RICHER AND MORE DIVERSE
Imago is a Filipino band formed in 1998 from a simple desire of friends to make music and perform. They wrote an album’s worth of original material which they recorded under the helm of producer and musician Bob Marlow. Their first al bum ‘Probably Not But Most Definitely’ was released in 1999 under Maharlika Records.
Material for their second album was recorded four years later in 2003 but its release was delayed due to unexpected record label setbacks. Enthusiastic over their new songs, the band was determined to release the album one way or ano ther. Composed of eleven new cuts, the new material had undergone remarkable changes. Compared with their original sound as a band that started from small production bar gigs to getting heavy airplays on FM radio stations in the Phil ippines, the second album was contextually heavier and fuller compared to their first album.
Released independently, their Take-2 album featured hit songs while its promo tional videos circulating on YouTube climbed the charts of music TV channels. Onstage, the band comes across as a dynamic and powerful act. As a live act, Imago stresses its sumptuous songs with a distinctive mix of melodic lines, strik ing vocals and meaningful words.
Imago burst out of its earlier boundaries and went indie for their follow-up album, which had a more electric guitar-driven, pop-rock/alternative take on things. The album was also the first to feature the band’s line-up of Aia de Leon (lead vocals and rhythm guitar), Tim Cacho (lead guitar), Myrene ‘Maps’ Aca demia (bassist), and Zach Lucero (drums). In March 2008, the band was invited to be one of few other artists from all over the world to perform in the annual Mosaic Music Festival in Singapore.
Being labelled initially as an alternative-rock band leaning towards folk-rock music, Imago’s new sound evolved towards pop-alternative sound. The term ‘pop-alternative’ refers to musical artists and performers who are rooted in the style, sound and/or ethos of pop music but the context of lyrics and accom panying melody are richer and more diverse, which make this genre of songs more thought provoking if not memorable.
Proof of this refreshing change in Imago’s musical form and style can be found in their headline song ‘Akap’ taken from their Take-2 album. Overnight, the band won over a much wider audience having it even played in some mainstream CHR (Current Hit Radio) format stations.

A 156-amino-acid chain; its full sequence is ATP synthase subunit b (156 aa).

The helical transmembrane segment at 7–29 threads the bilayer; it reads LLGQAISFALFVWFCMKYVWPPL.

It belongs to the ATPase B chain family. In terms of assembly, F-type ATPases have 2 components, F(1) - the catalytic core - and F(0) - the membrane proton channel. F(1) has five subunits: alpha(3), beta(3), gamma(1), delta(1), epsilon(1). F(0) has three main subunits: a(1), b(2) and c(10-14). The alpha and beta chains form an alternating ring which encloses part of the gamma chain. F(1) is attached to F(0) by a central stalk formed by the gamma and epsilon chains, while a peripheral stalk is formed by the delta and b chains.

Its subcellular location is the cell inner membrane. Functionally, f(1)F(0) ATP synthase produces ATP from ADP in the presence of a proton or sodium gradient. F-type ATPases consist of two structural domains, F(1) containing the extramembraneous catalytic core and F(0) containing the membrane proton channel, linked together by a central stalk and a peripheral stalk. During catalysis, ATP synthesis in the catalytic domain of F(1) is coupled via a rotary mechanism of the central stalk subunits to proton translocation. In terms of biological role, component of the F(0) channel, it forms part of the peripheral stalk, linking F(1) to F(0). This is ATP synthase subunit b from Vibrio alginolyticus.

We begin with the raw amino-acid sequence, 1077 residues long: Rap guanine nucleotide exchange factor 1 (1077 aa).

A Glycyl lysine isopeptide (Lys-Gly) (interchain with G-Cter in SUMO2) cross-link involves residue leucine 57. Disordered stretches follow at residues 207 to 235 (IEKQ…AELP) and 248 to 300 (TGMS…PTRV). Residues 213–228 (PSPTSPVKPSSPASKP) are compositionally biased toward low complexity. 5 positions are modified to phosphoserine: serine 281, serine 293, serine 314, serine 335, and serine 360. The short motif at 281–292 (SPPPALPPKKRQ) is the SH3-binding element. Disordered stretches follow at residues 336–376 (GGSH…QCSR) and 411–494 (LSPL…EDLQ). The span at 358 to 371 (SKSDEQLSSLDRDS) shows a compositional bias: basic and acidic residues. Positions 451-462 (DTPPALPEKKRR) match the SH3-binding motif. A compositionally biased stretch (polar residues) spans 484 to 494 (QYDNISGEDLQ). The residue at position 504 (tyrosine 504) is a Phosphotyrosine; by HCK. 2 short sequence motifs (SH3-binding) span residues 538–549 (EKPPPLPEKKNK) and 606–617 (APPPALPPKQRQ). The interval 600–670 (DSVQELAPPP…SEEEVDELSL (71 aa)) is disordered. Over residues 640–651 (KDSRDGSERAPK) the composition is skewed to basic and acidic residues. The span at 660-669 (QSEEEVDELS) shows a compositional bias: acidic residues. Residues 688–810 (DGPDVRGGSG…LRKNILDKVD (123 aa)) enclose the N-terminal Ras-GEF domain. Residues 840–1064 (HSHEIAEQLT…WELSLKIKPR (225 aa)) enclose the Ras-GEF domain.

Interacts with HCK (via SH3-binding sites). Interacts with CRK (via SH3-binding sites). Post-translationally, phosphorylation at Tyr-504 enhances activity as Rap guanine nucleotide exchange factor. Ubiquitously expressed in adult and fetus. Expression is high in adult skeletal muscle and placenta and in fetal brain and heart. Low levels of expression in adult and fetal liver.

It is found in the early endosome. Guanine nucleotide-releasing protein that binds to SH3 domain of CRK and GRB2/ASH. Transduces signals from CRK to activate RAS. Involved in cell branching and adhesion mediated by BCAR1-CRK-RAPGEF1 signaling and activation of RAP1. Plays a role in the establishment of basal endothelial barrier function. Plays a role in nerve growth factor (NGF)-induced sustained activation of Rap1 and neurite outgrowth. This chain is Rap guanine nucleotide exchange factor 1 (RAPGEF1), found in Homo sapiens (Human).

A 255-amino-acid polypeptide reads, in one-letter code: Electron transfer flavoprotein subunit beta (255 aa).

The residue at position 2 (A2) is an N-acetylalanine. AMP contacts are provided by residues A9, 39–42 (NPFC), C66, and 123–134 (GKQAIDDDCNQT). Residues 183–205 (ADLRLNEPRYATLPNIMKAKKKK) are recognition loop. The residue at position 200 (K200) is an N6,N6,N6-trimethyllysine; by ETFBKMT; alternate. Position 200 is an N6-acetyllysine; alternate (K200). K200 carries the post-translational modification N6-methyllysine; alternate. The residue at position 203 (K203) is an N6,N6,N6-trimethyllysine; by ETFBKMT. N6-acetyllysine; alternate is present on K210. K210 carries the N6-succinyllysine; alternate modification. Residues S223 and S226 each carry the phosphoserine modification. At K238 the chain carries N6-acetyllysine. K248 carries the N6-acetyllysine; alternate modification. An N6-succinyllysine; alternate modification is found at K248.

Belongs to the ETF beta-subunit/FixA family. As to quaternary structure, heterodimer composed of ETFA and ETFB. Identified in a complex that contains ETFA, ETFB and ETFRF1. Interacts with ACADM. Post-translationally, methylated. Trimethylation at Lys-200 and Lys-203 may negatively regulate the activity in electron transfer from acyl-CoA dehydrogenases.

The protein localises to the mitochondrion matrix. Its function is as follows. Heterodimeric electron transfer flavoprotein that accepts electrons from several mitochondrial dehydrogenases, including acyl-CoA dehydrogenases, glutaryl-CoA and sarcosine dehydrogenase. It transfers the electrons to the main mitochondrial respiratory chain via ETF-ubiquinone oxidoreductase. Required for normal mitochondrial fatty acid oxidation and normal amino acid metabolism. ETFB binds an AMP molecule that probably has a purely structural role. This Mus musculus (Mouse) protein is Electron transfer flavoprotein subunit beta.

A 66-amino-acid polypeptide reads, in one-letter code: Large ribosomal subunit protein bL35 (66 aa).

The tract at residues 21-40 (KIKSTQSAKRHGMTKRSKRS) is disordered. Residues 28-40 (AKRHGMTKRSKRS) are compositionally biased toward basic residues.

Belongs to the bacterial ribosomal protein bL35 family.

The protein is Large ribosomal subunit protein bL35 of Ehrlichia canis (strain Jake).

The beautiful and clever lyricism starting with the song’s opening line – ‘Sabihin sa akin lahat ng lihim mo’ (in English, … so tell me all your secrets) and the powerful singing voice of its lead female singer, blends exceptionally well with the solid musicianship of the rest of the band. Trading in the ethereal with both New Age sensibilities and a modern pop flavor, Akap has since become consi dered by many as a sort of anthem for the genre it now represents worldwide.
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VERY MUCH EVIDENT
It has been a rollercoaster 14-years for Imago, who first came to prominence with their critically-acclaimed debut album which encapsulated the band’s early roots-influenced acoustic-laden music. But since the release of Akap as a single, it has cemented Imago’s status as one of the most in-demand acts in the live cir cuit.
Imago’s popularity has continued to skyrocket with their third album ‘Blush’ under Universal Records which features a more youth-oriented and bubbly mu sical approach and the hits ‘Taralets’ – the lead single which was one of the certi fied hits of 2006 in the radio and music video channels.
This was their first album with Universal Records and also the first to hit the Gold mark in January 2008. The song was also used as a theme song for the movie ‘Pitong Dalagita’ and later, as a campaign jingle for a Philippine senatorial candi date. In the same year, they recorded a revival of ‘Ewan’, which was originally sung by the now legendary trio the Apo Hiking Society.
In 2010, Imago released its fourth album entitled ‘Effect Desired None’ with its enigmatically titled ‘Huling Yakap Ng Mundo’ (or, the ‘Last Embrace of the World’) as its lead single.
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While the Philippines belongs to the East geographically, its music and culture have been heavily influenced by the West owing to nearly 400-years of Spanish rule and 45-years of American domination. Music in the highland and lowland hamlets – where indigenous culture thrives to this day, have strong Asian elements. Spanish and American influences, on the other hand, are more evident in music produced in urban areas. So it comes to no surprise that the country’s performance arts display a variety of genres and fusion of styles.
From ethnic rhythm to contemporary pop of the present times, Filipino musi cians are thriving according to their levels of creativity. Far from what every one knows about music in the Philippines, the country in fact has abundant musical talents who have established themselves in the international scene. They have kept their musical roots despite the influences of high-tech produced music these days. Their dedication and intense love for music is still very much evident.